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Simple tools best for wheat ‘starter’

There’s nothing high tech about it at all...



March 10, 2008
By Ralph Pearce


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Ask Stephen Thompson about the implement of his that can help even tough planting conditions and boost yield, and one thing he will stress is that it is not a revolutionary piece of farm equipment. He does not even like to refer to it as ‘innovative’. Instead, it is a testament to simplicity and an accountant’s dream.

Purchased for almost nothing, Thompson’s less-than-miraculous find is no more than a 16 section drag harrow bar that is roughly 50 feet wide. Thompson made his own refinements to it, creating an implement that raises and lowers the harrows hydraulically and has two hitches; one for the field position and the other for the road position. It also has eight wheels which pivot 90 degrees to allow for the change from field to road positions.

44a
Simplicity is one key to success for this harrow bar, but width helps cover a large acreage in a short time period.

Thompson, who farms near Clinton, Ontario, came by the harrow through a friendship he cultivated with George Wraith, a former dealer with Versatile Farm Equipment in Goderich. Wraith had brought the implement from western Canada. After he died, Thompson paid the Wraith family the princely sum of a bottle of rye in exchange for the harrow bar. “The family told me I was the only person they knew who would make George proud the machine was going to be put to good use,” relates Thompson, noting that such attachments were common in the 1950s. “There’s nothing high tech about it at all, essentially it levels the ground.”

And it did just that. In the fall of 2006, when most growers were having to decide whether to mud-in their winter wheat or wait to plant spring varieties, Thompson found the perfect use for the harrow bar. “Our soils were a little ‘cheesy’ so, as we were trying to plant the crop, the soil wouldn’t cover the seedrow,” he explains. “So we ran the harrow bar crossways to cover the slots and the bottom line was that we averaged 80bu/ac. That $200 investment in time and some extra metal made $20,000 in total return. Even if I only use this once in six years, it’s worth the investment.”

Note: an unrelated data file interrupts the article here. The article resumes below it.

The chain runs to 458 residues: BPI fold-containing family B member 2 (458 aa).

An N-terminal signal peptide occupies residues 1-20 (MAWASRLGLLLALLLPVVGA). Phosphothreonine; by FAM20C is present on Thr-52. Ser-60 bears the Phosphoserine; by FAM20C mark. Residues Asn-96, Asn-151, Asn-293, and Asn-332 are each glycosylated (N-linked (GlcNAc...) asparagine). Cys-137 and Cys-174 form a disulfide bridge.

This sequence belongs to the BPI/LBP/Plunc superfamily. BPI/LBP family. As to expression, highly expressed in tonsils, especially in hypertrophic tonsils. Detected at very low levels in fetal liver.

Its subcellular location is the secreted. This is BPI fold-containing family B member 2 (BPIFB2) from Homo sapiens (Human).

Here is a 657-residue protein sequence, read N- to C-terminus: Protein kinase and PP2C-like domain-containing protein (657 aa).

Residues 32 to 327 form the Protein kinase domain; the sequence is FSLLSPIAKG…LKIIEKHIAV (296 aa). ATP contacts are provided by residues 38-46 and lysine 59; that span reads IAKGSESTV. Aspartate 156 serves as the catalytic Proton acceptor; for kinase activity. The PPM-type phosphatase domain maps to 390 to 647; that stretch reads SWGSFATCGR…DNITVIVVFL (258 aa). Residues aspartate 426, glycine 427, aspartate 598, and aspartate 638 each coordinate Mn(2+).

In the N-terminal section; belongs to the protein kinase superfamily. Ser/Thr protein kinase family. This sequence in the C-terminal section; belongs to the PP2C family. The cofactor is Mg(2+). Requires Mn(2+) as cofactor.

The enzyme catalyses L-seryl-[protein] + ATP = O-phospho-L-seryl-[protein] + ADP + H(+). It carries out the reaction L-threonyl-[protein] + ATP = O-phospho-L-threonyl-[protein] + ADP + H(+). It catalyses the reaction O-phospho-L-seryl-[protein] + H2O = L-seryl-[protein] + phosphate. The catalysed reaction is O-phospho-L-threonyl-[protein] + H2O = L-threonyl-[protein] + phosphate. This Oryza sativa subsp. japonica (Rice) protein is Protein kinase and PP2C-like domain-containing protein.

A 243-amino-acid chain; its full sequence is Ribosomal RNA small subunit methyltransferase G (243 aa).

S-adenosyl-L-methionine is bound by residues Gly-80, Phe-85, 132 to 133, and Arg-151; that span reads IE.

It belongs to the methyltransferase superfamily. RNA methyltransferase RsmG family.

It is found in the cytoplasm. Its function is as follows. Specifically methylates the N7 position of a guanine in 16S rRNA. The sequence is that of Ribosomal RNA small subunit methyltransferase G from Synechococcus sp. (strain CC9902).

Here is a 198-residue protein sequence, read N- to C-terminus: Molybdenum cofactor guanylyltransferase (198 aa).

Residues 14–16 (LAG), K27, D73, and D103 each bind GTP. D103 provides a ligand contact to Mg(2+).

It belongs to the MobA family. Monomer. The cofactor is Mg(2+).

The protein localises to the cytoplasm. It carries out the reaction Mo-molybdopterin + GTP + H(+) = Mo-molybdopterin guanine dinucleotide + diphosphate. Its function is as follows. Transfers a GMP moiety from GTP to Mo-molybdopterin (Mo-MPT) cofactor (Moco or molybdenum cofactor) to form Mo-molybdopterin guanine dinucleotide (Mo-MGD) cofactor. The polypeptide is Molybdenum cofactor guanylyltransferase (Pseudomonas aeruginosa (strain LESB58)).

The best news is, these types of implements are available at most auctions throughout rural Ontario.

Nothing but admiration
One convert of the Thompson Tickler is Pat Lynch of Cargill AgHorizons in Stratford. Lynch acknowledges Thompson’s reluctance at being considered an ‘innovator’ for using the harrow bar, yet he admires the Thompson family for their collective integrity and creativity, and their ‘Why not?’ approach.

The fact that Thompson was able to acquire the harrow bar for just a bottle of rye – and make it work to the extent he has – only deepens that respect. “I had worked with the Thompsons for a long time and I’d seen them use it at different times, as a sort of a rotary hoe, but where it really made a big difference was in the fall of 2006 with the wheat crop,” says Lynch. “They’ve used it at different times, as somebody would a rotary hoe, or maybe even as a soil finisher, just to rough the soil up a bit if it’s crusted and really just to help emergence.”

While Lynch cannot think of any other application than as a leveller or soil finisher, he would like to see its effect on weed control. “If somebody had conventional till or even in no-till, just to do some early weed control, just to get rid of weeds,” says Lynch, “I would be interested to see what this would do for that first flush of weeds if you put on herbicide and don’t get enough rain. It’s cheap herbicide, you don’t have to worry about resistance and the beauty of Thompson’s unit is that it’s so wide, you can cover large acreages in a short time.” -end-